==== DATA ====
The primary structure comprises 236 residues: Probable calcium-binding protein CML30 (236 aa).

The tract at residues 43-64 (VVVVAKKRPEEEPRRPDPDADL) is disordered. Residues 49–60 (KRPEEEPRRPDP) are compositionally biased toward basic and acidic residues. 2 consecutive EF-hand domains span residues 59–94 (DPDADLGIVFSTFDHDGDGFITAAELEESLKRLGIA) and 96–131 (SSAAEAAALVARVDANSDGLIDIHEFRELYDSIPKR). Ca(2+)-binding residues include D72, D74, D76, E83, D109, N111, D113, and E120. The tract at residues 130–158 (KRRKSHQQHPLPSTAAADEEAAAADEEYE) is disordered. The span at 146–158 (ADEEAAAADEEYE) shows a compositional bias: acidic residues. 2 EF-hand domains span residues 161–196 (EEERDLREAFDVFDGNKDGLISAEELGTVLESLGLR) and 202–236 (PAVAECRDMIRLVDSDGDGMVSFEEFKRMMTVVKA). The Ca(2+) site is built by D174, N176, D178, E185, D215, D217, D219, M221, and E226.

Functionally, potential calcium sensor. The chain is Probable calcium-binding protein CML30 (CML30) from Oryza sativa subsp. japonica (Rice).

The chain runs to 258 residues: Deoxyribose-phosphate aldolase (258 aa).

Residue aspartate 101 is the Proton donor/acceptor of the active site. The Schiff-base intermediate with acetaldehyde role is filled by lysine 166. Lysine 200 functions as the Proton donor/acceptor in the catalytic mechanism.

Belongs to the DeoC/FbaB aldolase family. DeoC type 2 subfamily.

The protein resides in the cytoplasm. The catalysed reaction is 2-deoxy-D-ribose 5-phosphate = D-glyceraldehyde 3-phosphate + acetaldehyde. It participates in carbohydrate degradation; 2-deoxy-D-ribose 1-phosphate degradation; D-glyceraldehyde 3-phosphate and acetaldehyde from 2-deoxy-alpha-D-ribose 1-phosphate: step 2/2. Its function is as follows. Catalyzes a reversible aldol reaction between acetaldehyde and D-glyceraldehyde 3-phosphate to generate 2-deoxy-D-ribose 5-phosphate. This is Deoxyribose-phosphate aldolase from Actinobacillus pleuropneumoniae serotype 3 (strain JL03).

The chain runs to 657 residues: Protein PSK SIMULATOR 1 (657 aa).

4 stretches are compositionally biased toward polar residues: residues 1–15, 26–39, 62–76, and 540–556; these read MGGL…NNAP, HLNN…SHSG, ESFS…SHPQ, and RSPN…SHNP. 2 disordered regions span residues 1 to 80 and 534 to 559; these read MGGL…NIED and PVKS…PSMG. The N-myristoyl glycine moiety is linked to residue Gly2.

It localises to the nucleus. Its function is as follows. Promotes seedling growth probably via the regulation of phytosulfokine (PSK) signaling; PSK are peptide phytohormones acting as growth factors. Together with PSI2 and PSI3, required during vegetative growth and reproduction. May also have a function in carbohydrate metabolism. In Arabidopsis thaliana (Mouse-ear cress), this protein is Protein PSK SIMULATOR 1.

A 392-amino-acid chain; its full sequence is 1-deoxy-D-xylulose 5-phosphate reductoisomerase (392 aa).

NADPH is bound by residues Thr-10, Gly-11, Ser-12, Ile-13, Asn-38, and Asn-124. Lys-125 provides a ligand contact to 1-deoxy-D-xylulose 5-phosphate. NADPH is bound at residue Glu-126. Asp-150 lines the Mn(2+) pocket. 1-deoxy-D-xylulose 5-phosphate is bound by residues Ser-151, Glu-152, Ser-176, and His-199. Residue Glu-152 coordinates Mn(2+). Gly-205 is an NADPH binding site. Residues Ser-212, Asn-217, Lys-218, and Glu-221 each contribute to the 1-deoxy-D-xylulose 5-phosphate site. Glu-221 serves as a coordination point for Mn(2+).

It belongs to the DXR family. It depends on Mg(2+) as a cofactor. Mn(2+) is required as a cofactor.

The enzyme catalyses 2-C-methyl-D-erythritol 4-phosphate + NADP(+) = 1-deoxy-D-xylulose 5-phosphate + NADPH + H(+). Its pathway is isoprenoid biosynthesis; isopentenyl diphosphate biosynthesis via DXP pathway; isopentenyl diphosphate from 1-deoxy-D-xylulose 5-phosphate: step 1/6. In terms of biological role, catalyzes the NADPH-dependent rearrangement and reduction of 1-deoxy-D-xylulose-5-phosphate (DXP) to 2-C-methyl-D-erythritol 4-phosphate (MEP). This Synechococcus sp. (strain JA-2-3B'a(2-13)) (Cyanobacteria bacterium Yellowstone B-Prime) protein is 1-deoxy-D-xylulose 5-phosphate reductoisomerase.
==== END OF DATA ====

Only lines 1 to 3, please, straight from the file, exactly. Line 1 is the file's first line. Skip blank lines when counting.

The primary structure comprises 236 residues: Probable calcium-binding protein CML30 (236 aa).

The tract at residues 43-64 (VVVVAKKRPEEEPRRPDPDADL) is disordered. Residues 49–60 (KRPEEEPRRPDP) are compositionally biased toward basic and acidic residues. 2 consecutive EF-hand domains span residues 59–94 (DPDADLGIVFSTFDHDGDGFITAAELEESLKRLGIA) and 96–131 (SSAAEAAALVARVDANSDGLIDIHEFRELYDSIPKR). Ca(2+)-binding residues include D72, D74, D76, E83, D109, N111, D113, and E120. The tract at residues 130–158 (KRRKSHQQHPLPSTAAADEEAAAADEEYE) is disordered. The span at 146–158 (ADEEAAAADEEYE) shows a compositional bias: acidic residues. 2 EF-hand domains span residues 161–196 (EEERDLREAFDVFDGNKDGLISAEELGTVLESLGLR) and 202–236 (PAVAECRDMIRLVDSDGDGMVSFEEFKRMMTVVKA). The Ca(2+) site is built by D174, N176, D178, E185, D215, D217, D219, M221, and E226.

Functionally, potential calcium sensor. The chain is Probable calcium-binding protein CML30 (CML30) from Oryza sativa subsp. japonica (Rice).